Workspace lover

Many years ago I learned how to work with many workspaces on desktop. And I fell in love with that concept. Let me inficate you too.

Ironically enough I started on Windows XP with some utility 😉 I didn’t liked switching between may applications on start panel, or cycling through CTRL+TAB interface. And multiple monitors (I usually have 3) only make it worse - more apps to choose between. So I was looking for solution and found workspaces concept.

When I switched to Linux I was fighting some time with Ubuntu’s Unity but later found it really usable. And for 6 years I was happy. Now I am fighting with Gnome3 because Ubuntu is again changing UI. Oh, well…you can’t stop progress.

Inevitable progress

At first attempt I used long row of virtual workspaces. So I only needed to move left and right. I made some rights for workspaces like:

  • mail client on first (Thunderbird on one screen, currently edited message on second and browser with common informations on third),

  • eclipse on second (two windows and browser with debugged program),

  • terminals on third,

  • music player on last

Linear layout

Using this rules it was (after certain training) possible to avoid CTRL+TAB for switching apps. Also - browsers divided by multiple purposes tends to have less tabs. Only problem was, that navigation among long row of workspaces was slow. And there was more and more apps as I becomed full stack developer.

So I organized my workspaces in grid 3 x 4. From Eclipse I am one step to Thunderbird, VS Code and terminal. Great. More frequented apps are located on upper workspaces, less frequent on bottom workspaces.

This is how my typicall desktop is organized:

Grid layout

As you probably mentioned, I have workspace per activity or task. One for mailing, second Eclipse, third terminals etc. I have even specific position for task list, JIRA or Skype.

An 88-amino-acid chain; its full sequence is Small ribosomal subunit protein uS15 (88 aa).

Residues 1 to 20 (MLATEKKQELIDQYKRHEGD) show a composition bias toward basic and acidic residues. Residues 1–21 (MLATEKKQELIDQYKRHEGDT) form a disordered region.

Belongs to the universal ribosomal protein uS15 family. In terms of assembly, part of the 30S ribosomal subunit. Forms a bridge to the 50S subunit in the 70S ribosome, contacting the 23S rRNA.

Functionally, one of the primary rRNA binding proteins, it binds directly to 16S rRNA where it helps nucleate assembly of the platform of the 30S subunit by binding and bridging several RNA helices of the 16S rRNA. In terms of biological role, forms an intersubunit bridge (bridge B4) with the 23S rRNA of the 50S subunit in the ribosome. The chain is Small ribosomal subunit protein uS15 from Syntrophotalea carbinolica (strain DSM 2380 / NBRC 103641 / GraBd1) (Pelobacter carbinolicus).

When I am asked to work on anything else, I use one of unused workspaces for that reason. For example when I should compose new Confluence article I use one of empty workspaces and work on it. I open one browser window for Confluence, second browser window for topic related pages I have to use.

For controlling such grid it is necessary to learn keyboard shortcuts for:

  • navigation using arrows,

  • moving window among workspaces using arrows,

  • (optionaly) navigation using number of workspace,

  • (optionaly) moving window among displays,

  • (optionaly) maximize/restore/tile-left/tile-right window

Yes, this list looks scarrier than it actually is. See fighting with Gnome3 for example of shortcuts.

I like it sooo much! Also it looks like magic for anyone else. You are just pressing keys and displayed content changes a lot wihout obvious system 😉

Do you have other way of work with workspaces? Please let me know!

PS: I am aware that I am not far away of this :

(Sorry, untranslatable czech language only. Part of great comedy - postdoc explaining evolution of physical desktop layout)

Tags:  Ubuntu  Gnome3 
Last blog articles:
Using LXC virtualization for testing server installation
Ubuntu 18.04 and unprivileged LXC
Workspaces grid in Ubuntu 18.04
Workspace lover
Pod lampou

Java Ubuntu Gradle česky Software-architecture personal children React Eclipse DisplayLink DIY AI Spring JavaScript AspectJ neuron SSH LXC JavaFX Immutables Gnome3 FatJar Edison technologies science procrastination pokusy lambda kvas ellipsis destilace chemie alkohol VisualVM Upstart Tomcat Selenium REST PrimeFaces Log4j Jooq Jackson JSF GIT Debug DI CSS

Last tweets: